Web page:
Home North London Everton have already avoided Tottenham problem with early Bramley-Moore Dock decision

Everton have already avoided Tottenham problem with early Bramley-Moore Dock decision

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Work is progressing nicely on Everton’s state-of-the-art new stadium at Bramley-Moore Dock.

The Blues have been on the waterfront site since July and over the last few weeks and months have released a steady stream of updates showing off their progress.

Most recently, the club confirmed that the piling process on the foundations for the North and South stands had begun, with the infill of the dock was still underway.

The speed with which Everton have been able to get on site and start important work has been down to a lot of time that has been spent away from the pitch with other important aspects of the project.

Every detail of the club’s new stadium move has already been covered with a fine-tooth comb, which has impressed many at the early stages of the build process.

The Blues are the latest club in the Premier League to commence building a new stadium, with obvious comparisons often being drawn to the work that Tottenham Hotspur completed recently.

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The north London club moved out of their White Hart Lane home in 2017, temporarily playing their home matches at Wembley before their new ground was opened on the same site in 2019.

The stadium is state-of-the-art and hosts not just football, but is the home of NFL matches when the sport makes its annual trips to England.

However, interestingly, Spurs still have not found a naming rights sponsor for their new ground – despite it being open for more than two years at the time of writing.

Daniel Levy is believed to want a lucrative deal for the club’s ground, with reports suggesting he considers it to be one of the most impressive stadiums in the world and believing any sponsorship should reflect that.

Earlier this year, the club appointed Todd Kline as their Chief Commercial Officer, with one of his main tasks surrounding finding a deal for the new stadium.

In a recent Q&A, Football London’s Spurs correspondent Alasdair Gold lifted the lid on the very latest news on the club’s naming rights front, after recent announcements on sponsorships such as Cinch and Getir for the north London club.

He said: “Todd Kline is working on it as it’s a field he has previous experience in. Spurs’ chief financial officer is making his presence felt with that Getir training kit sponsorship deal and the Cinch sleeve deal.

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“With every NFL game being a great success so the Tottenham Hotspur Stadium gets projected across the world to American football fans as well as the Premier League ones, with the boxing also providing another platform.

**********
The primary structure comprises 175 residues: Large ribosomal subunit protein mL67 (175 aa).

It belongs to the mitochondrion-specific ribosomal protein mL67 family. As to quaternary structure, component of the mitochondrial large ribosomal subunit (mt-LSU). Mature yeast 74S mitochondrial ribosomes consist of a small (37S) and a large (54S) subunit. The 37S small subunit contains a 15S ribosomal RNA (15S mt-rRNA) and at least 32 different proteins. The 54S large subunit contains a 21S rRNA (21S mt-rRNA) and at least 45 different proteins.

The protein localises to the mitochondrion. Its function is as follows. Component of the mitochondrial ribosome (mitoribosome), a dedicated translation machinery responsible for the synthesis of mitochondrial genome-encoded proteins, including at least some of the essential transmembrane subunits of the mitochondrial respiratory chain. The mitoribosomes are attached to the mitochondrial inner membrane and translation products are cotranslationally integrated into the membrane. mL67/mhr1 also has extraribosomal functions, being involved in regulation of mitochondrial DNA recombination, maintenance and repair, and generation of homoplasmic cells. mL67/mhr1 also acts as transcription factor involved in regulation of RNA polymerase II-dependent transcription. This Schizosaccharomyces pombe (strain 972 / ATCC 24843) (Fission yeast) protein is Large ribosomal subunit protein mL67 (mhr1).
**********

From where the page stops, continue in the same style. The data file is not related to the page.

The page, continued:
“Tottenham have been holding out for the right deal and they want a figure that sits among the biggest stadium sponsorship deals in history. To be fair, it’s a stadium that does demand it. It’s one of the world’s best.

“With the club back on a financially stable footing, there’s no need to frantically accept anything that comes their way.”

While Spurs are still waiting to find that right deal, however, Everton have already made moves on that front.

Back in January 2020, well before any work on their Bramley-Moore Dock site had even begun, the club announced that they had reached a £30m deal for Alisher Usmanov’s company USM to hold an option on future naming rights.

A heads of terms agreement had been reached on a multi-year deal with USM, should they decide to trigger the options and become the naming rights partner for Everton’s new home on the waterfront.

The Blues did not reveal the value of the future deal, only confirming it was a pre-agreed value and length of time – and it was at ‘current market rates’.

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Since then, there has been no confirmation over any potential movement on this deal from either USM or the club.

However, making moves to get a deal like this in place even before work had begun on a new stadium shows that Everton are keen to avoid the same delays that Spurs have experienced on this front.

Financial situations are a little different at Spurs – and the fact that they own a London stadium with the rights to NFL games in particular is a difference that must be considered.

But, if the right deal has not been found for such a lucrative prospect in over two years – who’s to say Everton wouldn’t potentially find themselves in the same boat in the future?

The Blues have moved to attempt to avoid a similar issue cropping up in the future, which shows they have kept a close eye on Spurs’ new stadium build.

There’s a lot that Everton can learn from that particular north London project, both good and bad.

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https://www.liverpoolecho.co.uk/sport/football/football-news/everton-new-stadium-tottenham-news-22000741